“Let her stay.”
Headlined by the likes of Leslie Bibb, Sam Rockwell and Callie Thorne, it is immediately clear that the industry is behind Robin Wright’s short The Dark of Night. Based on the turnout at its Cannes World Premiere, so are her fans.
The story itself is interesting enough: a late night dinner plays refuge to a woman seeking shelter from the storm. But the sanctuary is short lived as she finds herself in the midst of a complex plan where everyone has an agenda and no one is who they seem.
Shot in noir style that offers an intriguing experience that counters the current mainstream standard, Wright seeks inspiration from films of the 50s and 60s. While she nails that aspect of the story there is little else to get behind here.
Simplistic blocking and fairly bland scenery relies too much on the genre and the time period to drum up appeal. Instead of digging into the script Wright glances over the concept, offering no real connection as the final product is painfully predictable, especially when comparing it to her time behind the camera on Netflix’s House of Cards.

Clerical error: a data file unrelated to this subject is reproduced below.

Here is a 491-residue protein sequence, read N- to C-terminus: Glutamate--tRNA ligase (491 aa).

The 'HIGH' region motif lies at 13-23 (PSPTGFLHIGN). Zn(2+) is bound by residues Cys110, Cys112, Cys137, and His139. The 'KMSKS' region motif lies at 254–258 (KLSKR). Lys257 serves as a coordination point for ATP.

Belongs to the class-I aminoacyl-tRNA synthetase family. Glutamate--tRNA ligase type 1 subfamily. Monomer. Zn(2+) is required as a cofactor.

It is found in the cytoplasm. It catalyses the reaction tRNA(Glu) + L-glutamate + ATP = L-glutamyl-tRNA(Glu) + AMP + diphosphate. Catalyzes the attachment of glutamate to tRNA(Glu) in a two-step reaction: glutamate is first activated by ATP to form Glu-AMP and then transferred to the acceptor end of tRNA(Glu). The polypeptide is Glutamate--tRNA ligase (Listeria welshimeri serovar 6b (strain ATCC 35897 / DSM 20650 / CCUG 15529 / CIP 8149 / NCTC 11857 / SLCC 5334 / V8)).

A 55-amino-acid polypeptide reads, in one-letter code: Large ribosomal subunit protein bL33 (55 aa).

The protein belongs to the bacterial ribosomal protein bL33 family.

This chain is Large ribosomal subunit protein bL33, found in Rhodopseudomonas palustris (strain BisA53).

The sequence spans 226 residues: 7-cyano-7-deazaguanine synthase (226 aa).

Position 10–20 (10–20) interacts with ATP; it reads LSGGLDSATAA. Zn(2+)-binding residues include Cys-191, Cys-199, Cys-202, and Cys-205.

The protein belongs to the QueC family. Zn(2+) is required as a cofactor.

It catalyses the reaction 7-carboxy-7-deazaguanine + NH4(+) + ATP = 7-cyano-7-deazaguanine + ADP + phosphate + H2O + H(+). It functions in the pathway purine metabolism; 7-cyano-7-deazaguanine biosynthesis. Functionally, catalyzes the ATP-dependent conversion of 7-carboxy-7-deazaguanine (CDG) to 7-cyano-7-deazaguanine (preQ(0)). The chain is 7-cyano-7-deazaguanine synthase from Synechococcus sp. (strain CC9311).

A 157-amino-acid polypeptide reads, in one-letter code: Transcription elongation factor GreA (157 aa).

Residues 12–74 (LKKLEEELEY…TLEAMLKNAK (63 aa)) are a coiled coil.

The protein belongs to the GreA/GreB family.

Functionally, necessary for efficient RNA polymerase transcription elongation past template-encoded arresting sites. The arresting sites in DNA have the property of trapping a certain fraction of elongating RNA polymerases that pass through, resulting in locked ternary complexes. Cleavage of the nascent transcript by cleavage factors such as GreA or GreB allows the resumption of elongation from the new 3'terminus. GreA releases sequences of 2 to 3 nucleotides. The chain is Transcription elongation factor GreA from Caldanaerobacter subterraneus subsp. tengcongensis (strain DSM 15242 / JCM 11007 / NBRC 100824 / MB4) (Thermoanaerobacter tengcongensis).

For what its worth Bibb, Rockwell and Thorne all preform well in their respective roles. Over the top and full of exasperated emotion, they embody the actors of the time period. But their delivery (along with Denise Meyers’ dialogue) can only get the film so far. It’s lack of creativity is hard proves too much to overcome.
While I will credit Wright and her team of actors for giving us a fresh perspective, there is ultimately something missing. While the visual black and white makes us originally feel that we are about to be in for a treat, the short isn’t impressive. It’s also not disappointing, which might be the worst thing about the situation. It is, for a lack of a better words, fine. Maybe it isn’t fair, but with Wright’s resume, I expected something better.